Monday, November 14, 2005

Fees and Helping Students

The COLS listserv has been busy over the weekend. Two substantial discussions have developed over the issue of the segregated fees here on campus:

First, there is a question about the parking situation. A few writers have been questioning the need for a new parking structure after the acquisition of Cub Foods. Do we really need to increase the parking costs for this structure if there are so many new spaces across the river? At least one person has suggested that we should instead be trying to force students and staff out of their cars. The high fees are one way of encouraging students to leave their cars at home and staff to find alternative methods of reaching campus.

It would be nice to see such a cultural shift away from cars on campus. Students who flee during the weekends might become more deeply integrated into campus life. If staff moved closer or used other forms of transportation, we might see a broad revitalization of the center of the city and less polution in town. Far fetched, however.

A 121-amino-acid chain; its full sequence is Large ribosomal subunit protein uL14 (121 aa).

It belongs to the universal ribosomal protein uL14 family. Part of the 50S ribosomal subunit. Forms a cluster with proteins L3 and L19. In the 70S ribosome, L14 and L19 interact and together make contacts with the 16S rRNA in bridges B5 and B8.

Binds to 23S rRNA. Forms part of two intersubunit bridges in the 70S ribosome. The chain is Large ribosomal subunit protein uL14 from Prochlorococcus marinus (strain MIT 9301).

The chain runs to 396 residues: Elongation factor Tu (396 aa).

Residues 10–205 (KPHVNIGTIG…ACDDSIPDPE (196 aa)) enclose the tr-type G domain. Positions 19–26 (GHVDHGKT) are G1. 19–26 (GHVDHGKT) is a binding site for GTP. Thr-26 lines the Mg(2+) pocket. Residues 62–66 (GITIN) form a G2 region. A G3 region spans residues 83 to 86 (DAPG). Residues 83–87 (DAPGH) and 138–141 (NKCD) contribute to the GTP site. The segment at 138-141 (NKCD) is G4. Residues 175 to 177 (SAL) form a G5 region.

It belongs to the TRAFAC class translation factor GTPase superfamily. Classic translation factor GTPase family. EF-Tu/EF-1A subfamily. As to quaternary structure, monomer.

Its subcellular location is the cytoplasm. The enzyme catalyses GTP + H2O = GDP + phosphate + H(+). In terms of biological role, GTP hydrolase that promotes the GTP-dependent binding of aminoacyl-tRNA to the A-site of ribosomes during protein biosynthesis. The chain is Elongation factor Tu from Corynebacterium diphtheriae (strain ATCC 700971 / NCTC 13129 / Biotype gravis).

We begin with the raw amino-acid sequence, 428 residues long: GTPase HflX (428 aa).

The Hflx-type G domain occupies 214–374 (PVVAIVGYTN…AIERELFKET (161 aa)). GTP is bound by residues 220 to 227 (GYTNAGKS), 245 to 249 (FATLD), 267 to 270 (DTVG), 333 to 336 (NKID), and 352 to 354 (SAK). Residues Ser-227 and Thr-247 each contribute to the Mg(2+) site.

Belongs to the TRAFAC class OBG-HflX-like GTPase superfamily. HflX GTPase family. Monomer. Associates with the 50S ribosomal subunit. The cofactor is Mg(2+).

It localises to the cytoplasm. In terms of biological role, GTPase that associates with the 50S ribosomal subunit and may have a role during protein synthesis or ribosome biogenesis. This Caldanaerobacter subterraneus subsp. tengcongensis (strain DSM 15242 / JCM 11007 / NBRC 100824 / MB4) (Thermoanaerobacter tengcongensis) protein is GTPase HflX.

Second, an ongoing discussion about switching to a textbook rental system. It apparently saves students money at places like UW Eau Claire. Faculty, however, are somewhat restricted in their choice of textbooks and the interval during which they can change. I don't change that often, so a 2-3 year cycle would not bother me, but others have expressed a real problem with the model.

That is my update about the listserv--I am not inspired enough by the conversation to post the actual comments--but it is a worthy enough endeavor to think about the issues of student costs...


Dave Diamond said...

Judging by the way the faculty bitch and moan every time they see a student in the Clow lot, I doubt the denizens of Oshkosh's own Ivory Tower are going to lead the way on alternative transportation.

Lake Winneblogo said...

Thanks for your comments. I think that you are right, but we of the ivory tower are much better positioned to change our driving habits than many in Oshkosh.

There are also very significant voices on campus that are taking small steps to make UWO a more green campus.